referencing new as N
for each row mode DB2SQL
WHEN length(N.Attr1)>16 set N.Attr1=x'1234567890123456'
-----------------------------------------------
So when an insert statment from our crappy application tries to pass a
bad insert such as

Insert into tab1 values ('1234567890123456')

that would normally be too long because it's not prefixed with the x
which is why I want the trigger to intercept, but it doesn't
with the trigger created it just gives the same error as without the
trigger
SQL0433N value '1234567890123456' is too long

<snip>
x'1234567890123456' is only 8 long....
'1234567890123456' is 16 long

Now, the transition variable has the same data type as the table column.
So the insert values will overflow the variable just the same as the
column.

To make a long story short.. if you are willing to stick with CHAR(16)
FOR BIT DATA in the table (8 bytes waste)
All you need to do is this:

create trigger check
no cascade before insert on Tab1
referencing new as N
for each row mode DB2SQL
WHEN length(N.Attr1)>8 set N.Attr1=x'1234567890123456'

But there is no way to intercept a column overflow with a trigger.

Cheers
Serge
--
Serge Rielau
DB2 SQL Compiler Development
IBM Toronto Lab
Nov 12 '05 #2

P: n/a
Serge Rielau wrote:
73blazer wrote:
Perhaps my thinking is wrong but this is what I have:

1 table (Tab1) with 1 attribute (Attr1)

Attr1 char(16) for bit data

-----------------------------------------------
create trigger check
no cascade before insert on Tab1
referencing new as N
for each row mode DB2SQL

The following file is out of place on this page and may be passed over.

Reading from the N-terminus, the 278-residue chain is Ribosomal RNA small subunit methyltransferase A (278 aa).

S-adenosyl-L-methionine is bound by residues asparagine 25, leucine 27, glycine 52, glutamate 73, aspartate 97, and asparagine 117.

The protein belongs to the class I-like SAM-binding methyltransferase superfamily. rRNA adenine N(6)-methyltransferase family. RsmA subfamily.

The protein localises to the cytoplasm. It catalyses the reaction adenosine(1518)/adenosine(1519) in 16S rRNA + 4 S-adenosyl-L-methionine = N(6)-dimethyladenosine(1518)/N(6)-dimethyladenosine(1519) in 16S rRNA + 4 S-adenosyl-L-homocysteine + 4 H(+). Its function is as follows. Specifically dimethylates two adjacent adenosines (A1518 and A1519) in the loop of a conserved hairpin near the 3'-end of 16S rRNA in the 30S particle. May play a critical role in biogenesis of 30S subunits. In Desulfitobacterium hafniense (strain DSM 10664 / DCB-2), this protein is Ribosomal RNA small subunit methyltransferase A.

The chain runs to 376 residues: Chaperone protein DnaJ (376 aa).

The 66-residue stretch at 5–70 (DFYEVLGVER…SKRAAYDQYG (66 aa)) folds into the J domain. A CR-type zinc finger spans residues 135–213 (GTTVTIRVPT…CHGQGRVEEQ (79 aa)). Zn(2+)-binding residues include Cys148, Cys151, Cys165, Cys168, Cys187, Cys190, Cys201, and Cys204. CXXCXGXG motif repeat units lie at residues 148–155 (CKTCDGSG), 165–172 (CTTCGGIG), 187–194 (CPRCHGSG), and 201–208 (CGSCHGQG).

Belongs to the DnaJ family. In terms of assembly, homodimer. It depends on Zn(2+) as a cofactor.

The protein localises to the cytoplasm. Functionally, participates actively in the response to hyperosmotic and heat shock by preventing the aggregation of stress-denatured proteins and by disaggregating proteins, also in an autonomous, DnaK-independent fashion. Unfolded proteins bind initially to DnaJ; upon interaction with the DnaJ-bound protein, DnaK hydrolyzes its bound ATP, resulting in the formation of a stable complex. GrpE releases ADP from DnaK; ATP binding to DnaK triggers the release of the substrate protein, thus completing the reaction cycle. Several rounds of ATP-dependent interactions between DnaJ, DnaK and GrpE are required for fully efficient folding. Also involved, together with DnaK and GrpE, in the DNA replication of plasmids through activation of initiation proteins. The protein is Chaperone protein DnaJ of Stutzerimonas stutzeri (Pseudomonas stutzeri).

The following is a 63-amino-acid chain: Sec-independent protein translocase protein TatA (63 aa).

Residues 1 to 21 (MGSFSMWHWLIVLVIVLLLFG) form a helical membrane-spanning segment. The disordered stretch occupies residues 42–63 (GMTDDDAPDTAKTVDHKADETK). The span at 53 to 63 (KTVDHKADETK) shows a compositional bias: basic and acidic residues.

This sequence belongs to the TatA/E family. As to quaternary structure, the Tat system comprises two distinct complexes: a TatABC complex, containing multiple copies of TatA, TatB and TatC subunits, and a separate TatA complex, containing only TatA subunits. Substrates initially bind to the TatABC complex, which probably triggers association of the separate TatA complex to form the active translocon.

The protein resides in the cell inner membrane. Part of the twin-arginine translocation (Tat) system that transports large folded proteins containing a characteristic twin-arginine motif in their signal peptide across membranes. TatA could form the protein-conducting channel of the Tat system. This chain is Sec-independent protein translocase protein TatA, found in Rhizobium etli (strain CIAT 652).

WHEN length(N.Attr1)>16 set N.Attr1=x'1234567890123456'
-----------------------------------------------
So when an insert statment from our crappy application tries to pass a
bad insert such as

Insert into tab1 values ('1234567890123456')

that would normally be too long because it's not prefixed with the x
which is why I want the trigger to intercept, but it doesn't
with the trigger created it just gives the same error as without the
trigger
SQL0433N value '1234567890123456' is too long

<snip>
x'1234567890123456' is only 8 long....
'1234567890123456' is 16 long

Now, the transition variable has the same data type as the table column.
So the insert values will overflow the variable just the same as the
column.

To make a long story short.. if you are willing to stick with CHAR(16)
FOR BIT DATA in the table (8 bytes waste)
All you need to do is this:

create trigger check
no cascade before insert on Tab1
referencing new as N
for each row mode DB2SQL
WHEN length(N.Attr1)>8 set N.Attr1=x'1234567890123456'

But there is no way to intercept a column overflow with a trigger.

Cheers
Serge

Ok, I screwed up, the original declaration is char(8) for bit data, not
16, there isn't any waste. But what you say is interesting, I can't
intercept column overflow, but I could perhaps change that column to be
char(16) for bit data and then check as you mention. That might screw up
our application though, and this database is multisited in 8 other
places around the globe, but that looks like my only solution so far.
Thanks for the help, again!

Ken
Nov 12 '05 #3